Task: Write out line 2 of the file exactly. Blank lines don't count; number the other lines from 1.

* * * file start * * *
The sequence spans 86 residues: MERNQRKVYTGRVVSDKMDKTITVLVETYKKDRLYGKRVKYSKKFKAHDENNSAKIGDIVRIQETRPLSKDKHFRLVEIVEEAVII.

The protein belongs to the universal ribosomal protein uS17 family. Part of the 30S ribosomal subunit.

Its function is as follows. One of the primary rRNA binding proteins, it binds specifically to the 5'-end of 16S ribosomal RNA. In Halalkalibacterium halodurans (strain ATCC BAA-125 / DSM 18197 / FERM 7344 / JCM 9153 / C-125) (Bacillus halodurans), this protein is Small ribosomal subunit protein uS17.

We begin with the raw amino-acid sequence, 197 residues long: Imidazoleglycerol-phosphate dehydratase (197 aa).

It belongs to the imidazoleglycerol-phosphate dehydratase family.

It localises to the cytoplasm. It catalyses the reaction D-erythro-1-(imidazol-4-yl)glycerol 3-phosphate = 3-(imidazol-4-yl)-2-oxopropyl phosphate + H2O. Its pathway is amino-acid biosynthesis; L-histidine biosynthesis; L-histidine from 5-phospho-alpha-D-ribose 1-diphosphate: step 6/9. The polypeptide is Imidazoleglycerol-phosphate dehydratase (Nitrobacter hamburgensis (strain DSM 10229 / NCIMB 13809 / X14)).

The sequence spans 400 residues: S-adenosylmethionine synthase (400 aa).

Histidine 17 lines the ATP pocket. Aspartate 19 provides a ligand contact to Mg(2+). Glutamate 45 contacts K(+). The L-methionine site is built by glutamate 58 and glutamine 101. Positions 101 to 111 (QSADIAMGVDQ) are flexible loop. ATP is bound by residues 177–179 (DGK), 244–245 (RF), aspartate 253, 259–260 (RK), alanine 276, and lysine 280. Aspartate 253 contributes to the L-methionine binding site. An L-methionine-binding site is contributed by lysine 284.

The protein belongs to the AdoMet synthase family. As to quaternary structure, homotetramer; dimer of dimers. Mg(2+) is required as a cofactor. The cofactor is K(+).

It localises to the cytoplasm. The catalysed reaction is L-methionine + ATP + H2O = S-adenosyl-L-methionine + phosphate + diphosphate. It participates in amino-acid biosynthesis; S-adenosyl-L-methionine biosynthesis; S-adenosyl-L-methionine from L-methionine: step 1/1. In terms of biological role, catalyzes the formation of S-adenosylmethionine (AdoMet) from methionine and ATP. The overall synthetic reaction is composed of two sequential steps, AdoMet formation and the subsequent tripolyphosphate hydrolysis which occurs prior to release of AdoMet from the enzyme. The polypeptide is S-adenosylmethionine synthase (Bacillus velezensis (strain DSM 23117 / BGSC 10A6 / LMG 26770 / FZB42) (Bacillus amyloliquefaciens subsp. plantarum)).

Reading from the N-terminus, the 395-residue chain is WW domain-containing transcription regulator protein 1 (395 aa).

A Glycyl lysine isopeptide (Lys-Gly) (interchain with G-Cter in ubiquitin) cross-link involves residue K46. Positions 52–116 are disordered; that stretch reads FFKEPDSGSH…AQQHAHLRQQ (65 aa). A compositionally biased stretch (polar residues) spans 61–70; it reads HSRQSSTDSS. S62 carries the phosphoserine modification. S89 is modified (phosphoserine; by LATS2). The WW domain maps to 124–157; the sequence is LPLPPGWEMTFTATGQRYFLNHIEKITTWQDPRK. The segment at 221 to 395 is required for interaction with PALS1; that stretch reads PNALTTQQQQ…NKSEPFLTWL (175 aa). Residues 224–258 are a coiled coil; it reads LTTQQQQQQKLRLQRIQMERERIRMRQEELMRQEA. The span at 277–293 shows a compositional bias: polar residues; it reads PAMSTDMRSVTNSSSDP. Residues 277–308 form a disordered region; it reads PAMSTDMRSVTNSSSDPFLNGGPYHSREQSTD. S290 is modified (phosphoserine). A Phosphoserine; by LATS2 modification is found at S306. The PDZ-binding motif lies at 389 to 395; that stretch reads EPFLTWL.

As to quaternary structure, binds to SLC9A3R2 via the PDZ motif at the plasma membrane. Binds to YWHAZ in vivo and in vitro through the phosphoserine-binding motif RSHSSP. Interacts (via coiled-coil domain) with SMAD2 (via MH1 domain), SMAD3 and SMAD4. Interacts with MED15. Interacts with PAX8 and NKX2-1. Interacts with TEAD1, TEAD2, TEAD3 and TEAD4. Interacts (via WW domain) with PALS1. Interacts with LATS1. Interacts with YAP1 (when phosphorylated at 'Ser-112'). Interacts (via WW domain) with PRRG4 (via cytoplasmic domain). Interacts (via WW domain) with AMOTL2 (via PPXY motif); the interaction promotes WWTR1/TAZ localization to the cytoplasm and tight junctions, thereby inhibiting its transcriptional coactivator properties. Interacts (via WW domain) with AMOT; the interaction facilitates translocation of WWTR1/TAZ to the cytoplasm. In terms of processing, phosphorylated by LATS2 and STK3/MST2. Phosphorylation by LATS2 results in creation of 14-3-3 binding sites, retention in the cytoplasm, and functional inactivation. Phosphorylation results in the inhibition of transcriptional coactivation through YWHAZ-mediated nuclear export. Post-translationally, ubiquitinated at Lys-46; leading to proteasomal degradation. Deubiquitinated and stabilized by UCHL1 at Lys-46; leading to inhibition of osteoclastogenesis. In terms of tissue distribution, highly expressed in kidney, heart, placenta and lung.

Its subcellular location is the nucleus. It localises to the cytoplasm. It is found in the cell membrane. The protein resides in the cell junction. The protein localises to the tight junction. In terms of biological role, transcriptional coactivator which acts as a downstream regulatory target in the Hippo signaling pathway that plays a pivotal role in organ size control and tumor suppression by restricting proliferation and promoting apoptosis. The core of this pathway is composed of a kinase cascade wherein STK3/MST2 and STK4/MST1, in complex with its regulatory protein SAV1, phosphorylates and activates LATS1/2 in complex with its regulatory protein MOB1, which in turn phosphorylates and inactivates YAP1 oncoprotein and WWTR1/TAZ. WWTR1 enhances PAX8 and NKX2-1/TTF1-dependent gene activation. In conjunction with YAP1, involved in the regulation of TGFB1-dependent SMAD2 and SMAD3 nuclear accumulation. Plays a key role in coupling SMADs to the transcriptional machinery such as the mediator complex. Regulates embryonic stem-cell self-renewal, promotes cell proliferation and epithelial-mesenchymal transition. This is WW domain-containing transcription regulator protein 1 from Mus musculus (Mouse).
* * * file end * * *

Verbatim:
The protein belongs to the universal ribosomal protein uS17 family. Part of the 30S ribosomal subunit.